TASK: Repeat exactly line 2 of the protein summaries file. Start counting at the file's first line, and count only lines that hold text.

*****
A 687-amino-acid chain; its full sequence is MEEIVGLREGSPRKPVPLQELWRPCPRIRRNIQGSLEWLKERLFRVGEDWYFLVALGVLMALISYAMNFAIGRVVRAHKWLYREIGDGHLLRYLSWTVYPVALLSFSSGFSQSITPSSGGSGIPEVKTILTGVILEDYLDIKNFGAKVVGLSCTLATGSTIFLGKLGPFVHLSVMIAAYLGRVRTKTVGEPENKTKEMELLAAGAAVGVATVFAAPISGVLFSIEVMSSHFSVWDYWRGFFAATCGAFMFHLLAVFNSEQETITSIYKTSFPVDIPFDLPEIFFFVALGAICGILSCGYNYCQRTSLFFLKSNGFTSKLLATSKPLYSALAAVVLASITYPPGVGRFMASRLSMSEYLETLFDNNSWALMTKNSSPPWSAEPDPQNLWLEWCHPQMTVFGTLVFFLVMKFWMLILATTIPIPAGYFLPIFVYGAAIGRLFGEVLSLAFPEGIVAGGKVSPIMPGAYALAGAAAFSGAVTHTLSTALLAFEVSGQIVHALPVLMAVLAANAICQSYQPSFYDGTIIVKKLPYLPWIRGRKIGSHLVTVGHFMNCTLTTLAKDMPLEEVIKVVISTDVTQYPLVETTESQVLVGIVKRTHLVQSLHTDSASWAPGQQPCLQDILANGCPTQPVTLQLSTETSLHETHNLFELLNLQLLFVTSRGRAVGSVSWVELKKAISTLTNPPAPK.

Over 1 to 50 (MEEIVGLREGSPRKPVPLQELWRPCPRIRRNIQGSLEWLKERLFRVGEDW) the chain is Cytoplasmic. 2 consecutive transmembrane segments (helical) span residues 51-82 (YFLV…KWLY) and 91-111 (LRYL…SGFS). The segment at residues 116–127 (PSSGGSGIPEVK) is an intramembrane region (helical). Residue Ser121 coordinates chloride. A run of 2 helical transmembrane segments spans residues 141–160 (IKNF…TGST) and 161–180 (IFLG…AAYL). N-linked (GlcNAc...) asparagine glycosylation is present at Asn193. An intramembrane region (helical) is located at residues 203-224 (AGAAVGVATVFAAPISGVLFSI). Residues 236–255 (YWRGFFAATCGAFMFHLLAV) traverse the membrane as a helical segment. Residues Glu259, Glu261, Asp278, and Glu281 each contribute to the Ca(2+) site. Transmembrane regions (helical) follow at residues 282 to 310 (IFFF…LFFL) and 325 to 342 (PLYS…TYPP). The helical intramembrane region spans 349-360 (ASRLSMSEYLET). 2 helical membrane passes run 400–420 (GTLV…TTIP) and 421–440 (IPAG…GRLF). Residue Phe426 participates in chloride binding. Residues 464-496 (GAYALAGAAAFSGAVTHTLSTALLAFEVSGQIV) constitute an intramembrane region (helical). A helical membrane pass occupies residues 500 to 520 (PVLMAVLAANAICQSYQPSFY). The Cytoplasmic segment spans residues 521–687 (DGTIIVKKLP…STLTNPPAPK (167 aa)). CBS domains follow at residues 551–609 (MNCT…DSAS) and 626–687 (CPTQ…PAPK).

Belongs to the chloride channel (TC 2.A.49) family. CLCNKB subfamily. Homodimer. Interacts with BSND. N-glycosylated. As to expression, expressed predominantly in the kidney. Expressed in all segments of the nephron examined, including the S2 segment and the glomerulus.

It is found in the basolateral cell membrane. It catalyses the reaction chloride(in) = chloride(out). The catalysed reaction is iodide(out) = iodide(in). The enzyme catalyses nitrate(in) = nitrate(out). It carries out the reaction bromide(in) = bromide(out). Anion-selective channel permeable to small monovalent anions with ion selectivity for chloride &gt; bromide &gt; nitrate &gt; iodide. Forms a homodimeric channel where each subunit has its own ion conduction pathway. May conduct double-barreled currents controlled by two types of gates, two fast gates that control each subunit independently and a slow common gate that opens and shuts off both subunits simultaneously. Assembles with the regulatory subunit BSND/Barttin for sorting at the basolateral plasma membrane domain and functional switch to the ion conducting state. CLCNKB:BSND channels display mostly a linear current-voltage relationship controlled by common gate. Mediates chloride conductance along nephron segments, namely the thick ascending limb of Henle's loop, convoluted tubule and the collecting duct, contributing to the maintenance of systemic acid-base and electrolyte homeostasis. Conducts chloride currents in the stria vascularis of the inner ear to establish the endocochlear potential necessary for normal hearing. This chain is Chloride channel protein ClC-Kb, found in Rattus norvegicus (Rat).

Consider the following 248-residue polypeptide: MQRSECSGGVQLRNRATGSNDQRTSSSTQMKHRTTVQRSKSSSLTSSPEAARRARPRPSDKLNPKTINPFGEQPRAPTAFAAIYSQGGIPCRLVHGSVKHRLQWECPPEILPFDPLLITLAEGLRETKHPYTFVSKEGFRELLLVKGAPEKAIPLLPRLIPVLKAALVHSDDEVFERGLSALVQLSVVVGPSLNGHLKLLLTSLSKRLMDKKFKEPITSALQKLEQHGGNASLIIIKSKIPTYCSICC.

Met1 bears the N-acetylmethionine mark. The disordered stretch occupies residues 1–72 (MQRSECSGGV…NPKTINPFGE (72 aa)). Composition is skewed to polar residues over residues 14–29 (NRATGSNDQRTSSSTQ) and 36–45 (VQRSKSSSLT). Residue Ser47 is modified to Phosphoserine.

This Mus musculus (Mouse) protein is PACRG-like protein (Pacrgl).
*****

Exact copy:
Over 1 to 50 (MEEIVGLREGSPRKPVPLQELWRPCPRIRRNIQGSLEWLKERLFRVGEDW) the chain is Cytoplasmic. 2 consecutive transmembrane segments (helical) span residues 51-82 (YFLV…KWLY) and 91-111 (LRYL…SGFS). The segment at residues 116–127 (PSSGGSGIPEVK) is an intramembrane region (helical). Residue Ser121 coordinates chloride. A run of 2 helical transmembrane segments spans residues 141–160 (IKNF…TGST) and 161–180 (IFLG…AAYL). N-linked (GlcNAc...) asparagine glycosylation is present at Asn193. An intramembrane region (helical) is located at residues 203-224 (AGAAVGVATVFAAPISGVLFSI). Residues 236–255 (YWRGFFAATCGAFMFHLLAV) traverse the membrane as a helical segment. Residues Glu259, Glu261, Asp278, and Glu281 each contribute to the Ca(2+) site. Transmembrane regions (helical) follow at residues 282 to 310 (IFFF…LFFL) and 325 to 342 (PLYS…TYPP). The helical intramembrane region spans 349-360 (ASRLSMSEYLET). 2 helical membrane passes run 400–420 (GTLV…TTIP) and 421–440 (IPAG…GRLF). Residue Phe426 participates in chloride binding. Residues 464-496 (GAYALAGAAAFSGAVTHTLSTALLAFEVSGQIV) constitute an intramembrane region (helical). A helical membrane pass occupies residues 500 to 520 (PVLMAVLAANAICQSYQPSFY). The Cytoplasmic segment spans residues 521–687 (DGTIIVKKLP…STLTNPPAPK (167 aa)). CBS domains follow at residues 551–609 (MNCT…DSAS) and 626–687 (CPTQ…PAPK).